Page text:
I’m getting bored waiting for this CNC mill frame to arrive. It’s time for a project.
Let’s build a keyboard tray for my computer cabinet.
Cut cut cut bang. Just like melting that asshole’s doghouse.
You know who needs power feed on their keyboard tray? If you guessed me, you’re wrong. But shit, let’s do it anyways.
So I measured the inside of the cabinet and cut and stained a length of wood accordingly. I mounted some L brackets and a stepper motor to it. Also I stained the keyboard tray.
To be continued…
So that proved a theory good and well but it doesn’t do shit now does it. I spent a while after that researching linear stage systems but came to no spectacular conclusions, just a textbook grasp of the concept. I have so many more questions about everything in the entire machine.
So I decided to send some money over to Zen Toolworks to have a look at their solution to these problems. 7x12x5 capacity, it should be along shortly.
Take a look at these awesome instructions.
Tell me that’s 296 jpegs with no annotations. Ohhh yes yes yes.
No don’t tell me. 0.7 threads per centimeter. I bet you didn’t expect me to be that hardcore. When my machine tools come in the mail I light the manuals on fire. Give me a box with two hundred unlabeled parts and the contents of your SD card. I’m just that good, and I appreciate you assumed as much.
So I’m going to set up a simple stepper-controlled moving platform.
I went to Home Depot and grabbed some drawer slides, threaded rods and nuts.
I grabbed a cardboard box that seemed a manageable size and mounted the drawer slides on it. I cut up another box to make the platform to size.
I grabbed a Sherline stepper motor mount earlier on so I used that. It’s a piece of shit, just an L bracket screwed and hot glued onto a piece of cardboard. You wonder how they make a name for themselves like that.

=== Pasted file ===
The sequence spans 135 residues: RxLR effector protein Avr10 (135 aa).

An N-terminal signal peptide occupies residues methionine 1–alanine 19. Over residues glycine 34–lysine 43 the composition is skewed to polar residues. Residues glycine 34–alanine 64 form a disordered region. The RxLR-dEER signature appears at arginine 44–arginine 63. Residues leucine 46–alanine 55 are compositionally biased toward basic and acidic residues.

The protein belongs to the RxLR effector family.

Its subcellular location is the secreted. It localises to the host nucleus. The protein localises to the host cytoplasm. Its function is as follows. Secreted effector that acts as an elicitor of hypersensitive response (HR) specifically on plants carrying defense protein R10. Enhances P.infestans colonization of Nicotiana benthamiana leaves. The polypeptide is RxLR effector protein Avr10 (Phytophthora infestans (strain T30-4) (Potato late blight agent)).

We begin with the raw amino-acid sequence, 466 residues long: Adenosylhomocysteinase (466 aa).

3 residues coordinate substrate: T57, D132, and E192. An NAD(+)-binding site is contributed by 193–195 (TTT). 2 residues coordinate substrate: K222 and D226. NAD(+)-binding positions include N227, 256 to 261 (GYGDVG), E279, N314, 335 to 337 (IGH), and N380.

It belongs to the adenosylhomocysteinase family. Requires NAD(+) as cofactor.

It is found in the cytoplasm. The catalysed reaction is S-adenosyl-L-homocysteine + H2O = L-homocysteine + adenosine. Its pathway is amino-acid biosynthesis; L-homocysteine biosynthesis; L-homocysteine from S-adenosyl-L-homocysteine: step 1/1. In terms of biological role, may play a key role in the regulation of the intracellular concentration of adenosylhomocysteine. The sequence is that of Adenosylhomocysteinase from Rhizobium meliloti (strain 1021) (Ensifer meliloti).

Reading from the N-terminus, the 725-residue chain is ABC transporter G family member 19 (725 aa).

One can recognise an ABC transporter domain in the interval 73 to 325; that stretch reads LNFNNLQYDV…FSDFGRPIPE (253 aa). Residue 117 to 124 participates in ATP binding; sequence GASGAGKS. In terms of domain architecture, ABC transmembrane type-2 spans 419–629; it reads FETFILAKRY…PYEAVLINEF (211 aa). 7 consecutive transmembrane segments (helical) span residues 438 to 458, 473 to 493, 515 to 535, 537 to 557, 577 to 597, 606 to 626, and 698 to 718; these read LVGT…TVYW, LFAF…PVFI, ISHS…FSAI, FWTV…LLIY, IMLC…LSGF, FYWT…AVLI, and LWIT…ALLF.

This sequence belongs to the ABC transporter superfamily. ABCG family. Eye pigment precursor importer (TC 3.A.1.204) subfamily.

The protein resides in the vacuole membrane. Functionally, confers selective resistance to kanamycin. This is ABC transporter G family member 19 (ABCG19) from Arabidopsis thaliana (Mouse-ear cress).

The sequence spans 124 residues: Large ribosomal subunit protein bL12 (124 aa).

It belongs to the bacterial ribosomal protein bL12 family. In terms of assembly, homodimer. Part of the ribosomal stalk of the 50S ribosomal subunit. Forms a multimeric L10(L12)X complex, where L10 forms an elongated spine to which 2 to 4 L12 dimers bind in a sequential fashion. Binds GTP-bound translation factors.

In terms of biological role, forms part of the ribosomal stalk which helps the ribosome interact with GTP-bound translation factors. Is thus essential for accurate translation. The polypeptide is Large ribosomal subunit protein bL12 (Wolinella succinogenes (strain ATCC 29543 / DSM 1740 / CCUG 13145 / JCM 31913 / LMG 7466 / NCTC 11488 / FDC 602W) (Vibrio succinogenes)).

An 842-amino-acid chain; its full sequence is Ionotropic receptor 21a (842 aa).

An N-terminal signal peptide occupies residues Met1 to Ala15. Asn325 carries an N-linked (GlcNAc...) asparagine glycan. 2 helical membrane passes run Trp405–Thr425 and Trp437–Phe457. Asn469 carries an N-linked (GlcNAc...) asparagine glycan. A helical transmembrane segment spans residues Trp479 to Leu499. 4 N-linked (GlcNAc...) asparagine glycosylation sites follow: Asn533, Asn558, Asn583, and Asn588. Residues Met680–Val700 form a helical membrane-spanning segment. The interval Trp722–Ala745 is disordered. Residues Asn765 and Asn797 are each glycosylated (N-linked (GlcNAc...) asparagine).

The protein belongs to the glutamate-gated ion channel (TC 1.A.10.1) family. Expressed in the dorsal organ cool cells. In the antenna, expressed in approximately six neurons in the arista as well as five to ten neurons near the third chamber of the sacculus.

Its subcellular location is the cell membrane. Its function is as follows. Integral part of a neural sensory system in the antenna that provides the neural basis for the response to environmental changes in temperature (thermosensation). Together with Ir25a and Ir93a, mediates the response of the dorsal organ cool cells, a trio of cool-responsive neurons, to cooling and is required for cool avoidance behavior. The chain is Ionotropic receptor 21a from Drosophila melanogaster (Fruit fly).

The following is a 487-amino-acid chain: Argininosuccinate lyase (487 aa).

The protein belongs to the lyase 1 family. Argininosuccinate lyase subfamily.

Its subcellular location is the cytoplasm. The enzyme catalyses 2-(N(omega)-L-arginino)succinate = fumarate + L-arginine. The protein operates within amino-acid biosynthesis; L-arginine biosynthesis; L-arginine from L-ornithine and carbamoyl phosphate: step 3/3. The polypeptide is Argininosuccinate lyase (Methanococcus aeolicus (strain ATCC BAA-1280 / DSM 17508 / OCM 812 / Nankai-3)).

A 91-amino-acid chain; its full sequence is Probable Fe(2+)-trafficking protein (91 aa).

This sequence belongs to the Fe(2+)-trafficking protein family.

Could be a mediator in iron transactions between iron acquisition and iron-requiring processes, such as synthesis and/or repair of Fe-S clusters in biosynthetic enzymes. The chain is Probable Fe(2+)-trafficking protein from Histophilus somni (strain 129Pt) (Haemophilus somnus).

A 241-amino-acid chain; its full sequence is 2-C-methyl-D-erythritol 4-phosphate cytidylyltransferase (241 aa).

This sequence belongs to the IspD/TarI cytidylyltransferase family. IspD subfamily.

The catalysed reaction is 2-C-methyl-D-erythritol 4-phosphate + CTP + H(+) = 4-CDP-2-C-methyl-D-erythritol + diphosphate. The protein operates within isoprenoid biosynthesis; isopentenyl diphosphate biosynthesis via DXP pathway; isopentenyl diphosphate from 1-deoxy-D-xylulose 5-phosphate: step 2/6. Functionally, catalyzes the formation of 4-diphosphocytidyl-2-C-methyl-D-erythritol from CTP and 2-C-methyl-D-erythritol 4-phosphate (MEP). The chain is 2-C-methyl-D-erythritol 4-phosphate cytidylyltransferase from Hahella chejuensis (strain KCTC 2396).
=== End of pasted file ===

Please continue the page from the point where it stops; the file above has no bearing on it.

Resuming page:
I attach some nuts to the bottom of the carriage to catch the threaded rod.
I bought this damn TIG welder and all this steel stock but I was on the phone with a technician at Hardinge earlier and this is actually how it’s done. I’m as shocked as you are.
I hot glue and screw the motor mount onto the base.
This kind of quality is what sets us apart from other brands like Bridgeport and Gorton.
The Hendersons across the street, they have this beautiful pair of Bridgeport mills converted and running on Mach3. I can’t even begin to describe these assholes. Let me put it this way. Their doghouse is a perfect scale replica of their home. The entrance is a working scale garage door. It has its own scale doghouse. Solid aluminum.
Or they did, until somebody rubbed mercury paste on it. Kids these days.
Anyways I want my own mill. Fucking jerks. My doghouse will be steel.
I need to start by understanding the fundamentals of controlling the motors. I ordered a stepper motor and an EasyDriver from Amazon. I’m using an Arduino as the control platform because it’s so well documented.
I couldn’t find any pin headers at RadioShack for the driver board so I picked up a 24 pin IC socket to cut up with my dremel.
It looks like a hot mess from the other side. So look at the soldering instead.
The next step is to build a simple moving platform to test it on.